Archive for May, 2014

May 11, 2014

Difficult vs. Easy, A Reply

This post is a reply to David Didau (@LearningSpy) – Squaring the Circle: Can Learning Be Easy and Hard?  I urge you to read it because it poses a very good question and he brings, as always, a lot of research to discuss this issue.

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Bjork’s work, that I introduced you to a year or two ago, tends to take over the educational debate, as Willingham’s work does.  Excessive cognitivism (or any other theory of learning) obstructs the bigger picture of learning because it focuses on a limited set of variables or just one in some cases – either internal (e.g. memory), relational (e.g. social learning), emotional, you name them.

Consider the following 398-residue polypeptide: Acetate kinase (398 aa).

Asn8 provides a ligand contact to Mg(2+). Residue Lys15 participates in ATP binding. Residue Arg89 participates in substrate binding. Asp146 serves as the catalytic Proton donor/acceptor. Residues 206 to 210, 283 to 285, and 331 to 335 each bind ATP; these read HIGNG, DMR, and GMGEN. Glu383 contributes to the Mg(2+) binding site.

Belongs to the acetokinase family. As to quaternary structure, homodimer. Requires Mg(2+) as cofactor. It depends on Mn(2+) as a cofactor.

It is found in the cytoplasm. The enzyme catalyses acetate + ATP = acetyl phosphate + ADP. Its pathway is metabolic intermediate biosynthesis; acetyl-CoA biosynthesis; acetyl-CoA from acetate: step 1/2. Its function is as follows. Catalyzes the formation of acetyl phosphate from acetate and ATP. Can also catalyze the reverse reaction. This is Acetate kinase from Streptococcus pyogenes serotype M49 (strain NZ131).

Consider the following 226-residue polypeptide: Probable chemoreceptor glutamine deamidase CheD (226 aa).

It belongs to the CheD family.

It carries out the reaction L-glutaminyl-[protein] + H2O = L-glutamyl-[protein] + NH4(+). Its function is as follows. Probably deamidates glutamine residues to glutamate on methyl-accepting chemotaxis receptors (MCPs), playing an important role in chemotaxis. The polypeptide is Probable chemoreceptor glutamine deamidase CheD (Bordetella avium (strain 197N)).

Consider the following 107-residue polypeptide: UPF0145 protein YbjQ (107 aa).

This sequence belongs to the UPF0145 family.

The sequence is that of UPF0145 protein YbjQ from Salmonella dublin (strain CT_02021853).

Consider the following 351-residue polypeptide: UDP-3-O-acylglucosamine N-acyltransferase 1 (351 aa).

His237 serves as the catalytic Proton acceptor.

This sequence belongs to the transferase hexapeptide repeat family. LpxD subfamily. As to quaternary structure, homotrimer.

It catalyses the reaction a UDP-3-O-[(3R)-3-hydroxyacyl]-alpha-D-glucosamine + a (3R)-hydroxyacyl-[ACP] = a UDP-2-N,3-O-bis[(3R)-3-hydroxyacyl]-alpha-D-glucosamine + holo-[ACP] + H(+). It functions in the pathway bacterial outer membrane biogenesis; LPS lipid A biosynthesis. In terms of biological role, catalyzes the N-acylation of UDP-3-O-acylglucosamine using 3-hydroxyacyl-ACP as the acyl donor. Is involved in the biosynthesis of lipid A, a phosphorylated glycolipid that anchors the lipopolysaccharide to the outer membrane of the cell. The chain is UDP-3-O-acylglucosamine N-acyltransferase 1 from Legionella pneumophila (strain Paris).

Some points.

If performance (what the student does – writes an essay, draws a rectangular prism etc.) is a poor proxy for “learning” (Bjork), then it is quite difficult to *infer* the “learning“ that takes place (learning being an internal mechanism/process). Note that we cannot pinpoint with precision what the student “learned”: we can only deduce based on – surprise – performance. It follows then that we can only use this vehicle (performance) to assess student “learning”. Which gets me to the next question: what is learning then and how do you know?